i understand what u mean but its upto the person himself to decide if he goes into the depths of the subject
For example-

i have seen ppl who have built bots but dont know a thing abt programming coz they just copy the codes and modify it in some ways, but they are unabe to write their own... so wats the use then???
JAYDEEP ...

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Offline AndrewM

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Re: Contribution Of SOR
« Reply #12 on: March 28, 2008, 10:43:00 AM »
i have seen ppl who have built bots but dont know a thing abt programming coz they just copy the codes and modify it in some ways, but they are unabe to write their own... so wats the use then???

1) They built a robot.
2) Most higher level robotics projects consists of teams of engineers specializing in each facet of robot building.  One person might only design the chassis, another creates the sensor layout and schematics, another creates the drive train, another creates the brainboard and lastly a seperate person programs it.  So what if the people who built those robots can't code, they still built a robot.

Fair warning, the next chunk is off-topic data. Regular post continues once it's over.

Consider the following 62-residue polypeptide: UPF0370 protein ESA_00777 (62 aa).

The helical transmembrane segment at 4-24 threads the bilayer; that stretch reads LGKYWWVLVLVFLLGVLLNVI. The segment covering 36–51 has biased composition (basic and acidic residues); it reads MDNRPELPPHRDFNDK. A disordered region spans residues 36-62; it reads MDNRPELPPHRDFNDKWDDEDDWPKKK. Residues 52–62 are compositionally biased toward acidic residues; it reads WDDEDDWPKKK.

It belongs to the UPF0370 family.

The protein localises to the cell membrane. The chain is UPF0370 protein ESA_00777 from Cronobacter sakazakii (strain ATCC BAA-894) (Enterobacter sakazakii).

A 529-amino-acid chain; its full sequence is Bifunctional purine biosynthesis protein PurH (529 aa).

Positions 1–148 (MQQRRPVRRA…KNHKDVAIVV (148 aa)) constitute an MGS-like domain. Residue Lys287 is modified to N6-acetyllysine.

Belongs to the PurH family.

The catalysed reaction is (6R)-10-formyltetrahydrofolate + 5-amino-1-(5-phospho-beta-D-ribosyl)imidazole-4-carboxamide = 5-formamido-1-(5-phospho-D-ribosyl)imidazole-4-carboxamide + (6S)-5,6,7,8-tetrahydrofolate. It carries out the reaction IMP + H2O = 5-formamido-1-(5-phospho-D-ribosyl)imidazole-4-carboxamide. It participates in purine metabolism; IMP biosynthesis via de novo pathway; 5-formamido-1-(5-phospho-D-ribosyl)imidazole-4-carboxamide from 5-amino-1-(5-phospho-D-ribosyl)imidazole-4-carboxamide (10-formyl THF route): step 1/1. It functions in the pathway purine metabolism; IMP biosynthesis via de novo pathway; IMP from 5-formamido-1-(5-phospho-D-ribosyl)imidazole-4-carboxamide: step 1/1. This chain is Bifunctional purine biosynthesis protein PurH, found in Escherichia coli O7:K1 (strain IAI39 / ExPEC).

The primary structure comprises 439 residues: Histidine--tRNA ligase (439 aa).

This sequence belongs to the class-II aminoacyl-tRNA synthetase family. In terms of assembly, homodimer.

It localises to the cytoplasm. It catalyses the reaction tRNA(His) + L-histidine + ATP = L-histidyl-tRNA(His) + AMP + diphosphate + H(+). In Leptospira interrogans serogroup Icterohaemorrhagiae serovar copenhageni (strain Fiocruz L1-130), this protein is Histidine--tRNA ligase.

3) Beam robots require no programming, they are still robots.  Fuzzy neuronets created using only transistor logic circuits require no programming, but they are still robots.
4) Without that spoon fed code, building guidelines and schematics to start 99% of us on the track to robots, there would be no hobby level robotics and no Society of Robots.  Some people will take what they learn and expand on it, some will be happy with the simple $50 robot without any changes.  Either way, they still built a robot.
5) Just on a programming level, learning each facet of different techniques takes months and years.  Take for example voice recognition.  There are entire industries devoted to that one single programming piece, and learning the theory, teaching yourself the code that goes with that theory  I would estimate at 6 months of near full time work to tackle from start to "working" if you go from scratch.  Or we can beg airman00 who has learned it already to spend the time to write a spoon fed tutorial so we can then expand on what he has done, and spend the next 6 months working on something else.
6) Maybe one of those people who went through the step by step instructions and did not deviate, but completed their robot does nothing further with it than perhaps show a friend.  Maybe that friend gets interested because of that robot created by spoon feeding and is the person who creates the first truly human level artificially intelligent robot.  Without that simple robot we might never know.
7) Lastly, they built a robot.  And for every robot built by someone out there, the hobby and the field grow.  And with that growth comes lower prices (don't ask what I used to pay for an assorted bag of photoresistors; when I could find them that is; or the cost of a simple IR transmitter and receiver).  That growth also will get companies and industries more interested in robotics, expanding the field.  It is a cascading effect.